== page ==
There are a lot of negatives surrounding the debate over High Speed Rail right now: the latest has come today from the so-called Taxpayers’ Alliance (TPA), where chief non-job holder Matthew Sinclair has resorted to calling Transport Secretary Philip Hammond’s statement on the matter a “non-response”.
Sinclair keeps parroting his “£1,000 for every family” mantra – which may, in time, tire even more readily than “pieces of eight” – and signposts the array of “names” who are lined up against the HS2 project. In this he indulges in straightforward dishonesty at the outset by calling his rail expert, Chris Stokes, a “senior rail executive”, although Stokes is not: he is a consultant and not employed directly by the rail industry. I know this because the TPA says so.
So who has lined up with the TPA against HS2? Sadly for Sinclair and his fellow non-job holders, the rogues’ gallery does not bring much in the way of credibility. Hacks Simon Jenkins and Simon “Enoch was right” Heffer are typical: Jenkins has railed against the Crossrail project, although his objections have fortunately been ignored as the much needed work has gone ahead.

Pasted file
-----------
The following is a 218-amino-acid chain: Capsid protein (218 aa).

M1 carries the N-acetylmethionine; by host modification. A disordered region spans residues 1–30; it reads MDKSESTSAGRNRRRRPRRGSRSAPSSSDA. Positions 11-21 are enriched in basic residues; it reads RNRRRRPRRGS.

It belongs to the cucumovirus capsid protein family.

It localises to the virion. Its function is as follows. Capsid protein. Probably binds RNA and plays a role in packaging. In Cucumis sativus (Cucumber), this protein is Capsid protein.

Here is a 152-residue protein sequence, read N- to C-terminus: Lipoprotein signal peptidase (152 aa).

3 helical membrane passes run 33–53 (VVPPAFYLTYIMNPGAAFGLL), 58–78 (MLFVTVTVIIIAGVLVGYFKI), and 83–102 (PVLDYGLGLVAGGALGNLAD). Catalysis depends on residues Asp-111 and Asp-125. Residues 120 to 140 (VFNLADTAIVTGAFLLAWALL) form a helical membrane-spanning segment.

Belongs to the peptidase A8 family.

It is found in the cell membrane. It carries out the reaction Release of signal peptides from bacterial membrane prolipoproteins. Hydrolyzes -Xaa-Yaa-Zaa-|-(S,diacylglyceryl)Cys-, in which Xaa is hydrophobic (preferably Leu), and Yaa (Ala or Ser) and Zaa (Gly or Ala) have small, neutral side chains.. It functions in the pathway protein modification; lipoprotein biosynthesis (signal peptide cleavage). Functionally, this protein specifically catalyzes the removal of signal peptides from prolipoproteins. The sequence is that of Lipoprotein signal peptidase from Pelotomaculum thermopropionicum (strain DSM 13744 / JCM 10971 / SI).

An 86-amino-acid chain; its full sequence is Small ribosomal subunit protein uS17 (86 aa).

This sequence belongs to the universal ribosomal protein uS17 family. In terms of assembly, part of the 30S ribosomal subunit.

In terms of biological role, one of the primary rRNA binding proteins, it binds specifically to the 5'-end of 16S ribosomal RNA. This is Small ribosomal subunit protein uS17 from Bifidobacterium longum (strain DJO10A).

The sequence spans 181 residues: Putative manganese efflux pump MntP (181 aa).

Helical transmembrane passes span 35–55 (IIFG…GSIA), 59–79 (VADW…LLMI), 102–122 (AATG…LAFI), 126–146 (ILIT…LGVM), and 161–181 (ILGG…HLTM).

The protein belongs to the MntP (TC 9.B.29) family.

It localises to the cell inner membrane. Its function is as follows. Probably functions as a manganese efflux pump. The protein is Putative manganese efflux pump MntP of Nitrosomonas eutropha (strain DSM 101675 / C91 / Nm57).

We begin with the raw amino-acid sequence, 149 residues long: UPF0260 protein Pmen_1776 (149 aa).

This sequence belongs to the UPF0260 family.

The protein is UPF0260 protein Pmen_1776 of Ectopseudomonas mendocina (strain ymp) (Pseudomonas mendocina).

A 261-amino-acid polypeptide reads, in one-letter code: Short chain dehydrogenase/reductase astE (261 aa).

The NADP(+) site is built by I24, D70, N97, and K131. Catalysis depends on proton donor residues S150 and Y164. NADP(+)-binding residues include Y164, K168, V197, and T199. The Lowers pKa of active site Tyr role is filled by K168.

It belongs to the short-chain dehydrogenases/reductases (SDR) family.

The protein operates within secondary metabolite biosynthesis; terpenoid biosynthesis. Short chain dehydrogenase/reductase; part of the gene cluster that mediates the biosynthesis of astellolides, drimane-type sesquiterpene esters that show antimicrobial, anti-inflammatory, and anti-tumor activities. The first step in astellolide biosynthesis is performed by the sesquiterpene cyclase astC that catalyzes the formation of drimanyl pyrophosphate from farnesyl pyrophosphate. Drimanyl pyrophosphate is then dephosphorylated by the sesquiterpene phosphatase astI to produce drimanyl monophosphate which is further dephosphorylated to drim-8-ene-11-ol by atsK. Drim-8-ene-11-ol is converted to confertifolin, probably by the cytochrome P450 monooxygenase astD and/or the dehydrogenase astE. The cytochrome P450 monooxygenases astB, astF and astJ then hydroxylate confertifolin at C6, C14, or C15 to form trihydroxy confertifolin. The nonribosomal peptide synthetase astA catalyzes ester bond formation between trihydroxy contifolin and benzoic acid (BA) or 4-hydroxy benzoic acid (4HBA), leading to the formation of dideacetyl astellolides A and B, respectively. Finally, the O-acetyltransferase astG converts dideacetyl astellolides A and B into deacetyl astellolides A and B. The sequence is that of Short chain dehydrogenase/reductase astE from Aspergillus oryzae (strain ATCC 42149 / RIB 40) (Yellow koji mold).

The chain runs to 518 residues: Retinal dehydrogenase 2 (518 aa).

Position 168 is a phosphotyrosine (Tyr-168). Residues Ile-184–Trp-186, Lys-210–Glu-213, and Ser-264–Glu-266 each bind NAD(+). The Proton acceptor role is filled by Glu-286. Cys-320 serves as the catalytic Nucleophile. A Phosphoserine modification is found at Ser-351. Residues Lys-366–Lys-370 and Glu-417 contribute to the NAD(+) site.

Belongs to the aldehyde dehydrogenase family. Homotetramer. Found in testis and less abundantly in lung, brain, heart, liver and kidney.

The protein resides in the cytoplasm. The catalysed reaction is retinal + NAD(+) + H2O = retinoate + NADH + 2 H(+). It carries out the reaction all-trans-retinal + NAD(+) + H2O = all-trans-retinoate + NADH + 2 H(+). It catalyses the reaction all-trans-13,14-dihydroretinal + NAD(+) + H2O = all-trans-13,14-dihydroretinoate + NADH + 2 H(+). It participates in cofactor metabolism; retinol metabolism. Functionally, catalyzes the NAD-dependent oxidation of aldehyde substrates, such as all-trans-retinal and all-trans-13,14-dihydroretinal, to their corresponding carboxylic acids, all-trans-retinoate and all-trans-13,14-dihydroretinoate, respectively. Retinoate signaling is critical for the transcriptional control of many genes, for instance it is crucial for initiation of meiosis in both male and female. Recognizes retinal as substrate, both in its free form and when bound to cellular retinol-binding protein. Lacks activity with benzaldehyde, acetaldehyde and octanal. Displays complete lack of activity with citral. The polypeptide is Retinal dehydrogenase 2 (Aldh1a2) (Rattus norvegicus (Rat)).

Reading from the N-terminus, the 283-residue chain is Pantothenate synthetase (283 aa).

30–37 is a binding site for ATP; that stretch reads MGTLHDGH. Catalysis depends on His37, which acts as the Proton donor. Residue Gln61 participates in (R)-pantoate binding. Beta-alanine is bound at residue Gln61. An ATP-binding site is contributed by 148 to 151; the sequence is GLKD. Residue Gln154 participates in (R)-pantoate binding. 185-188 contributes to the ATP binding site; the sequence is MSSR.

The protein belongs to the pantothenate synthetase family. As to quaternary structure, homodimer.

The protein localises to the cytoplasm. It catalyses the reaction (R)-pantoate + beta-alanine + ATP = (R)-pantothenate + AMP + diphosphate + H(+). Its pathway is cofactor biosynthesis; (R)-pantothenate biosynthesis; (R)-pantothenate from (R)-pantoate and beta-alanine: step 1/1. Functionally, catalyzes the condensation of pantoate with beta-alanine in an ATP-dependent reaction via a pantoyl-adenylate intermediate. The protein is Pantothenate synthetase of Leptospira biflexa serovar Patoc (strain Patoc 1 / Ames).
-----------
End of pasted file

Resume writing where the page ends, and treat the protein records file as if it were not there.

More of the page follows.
Heffer has also shown a credibility gap on the subject of rail travel: he recently told how HS2 was not needed, as existing lines could be upgraded easily and with little in the way of disruption. He was, no doubt, deaf to the chorus of hollow laughter coming from the West Midlands and North West, where folks know all about disruption, following years of it while the West Coast Main Line (WCML) was, well, upgraded.
But Sinclair clearly believes he has a rail expert on board, in the shape of Rail magazine pundit Christian Wolmar. I have a soft spot for Wolmar, despite his support for QPR (Flav and Bernie’s latest plaything), and his now legendary water jet toilet (don’t ask). But I have to tell the TPA’s finest that the rail industry doesn’t do a lot of listening to him.
So I am no more impressed by the TPA’s assault on HS2 than I was earlier. Moreover, Sinclair and his pals are yet to put forward their alternative proposals, together with realistic and suitably detailed costs. There are clear problems with what the TPA have put forward thus far (I’ve covered them HERE, HERE, HERE and most recently HERE).
Let’s see what the TPA is putting forward as the alternative to HS2. And then let those proposals be subjected to the same scrutiny as is being awarded to the new High Speed Rail project. After all, one would assume for the TPA to get this far, that they do have a serious and effective counter proposal.Bring it on.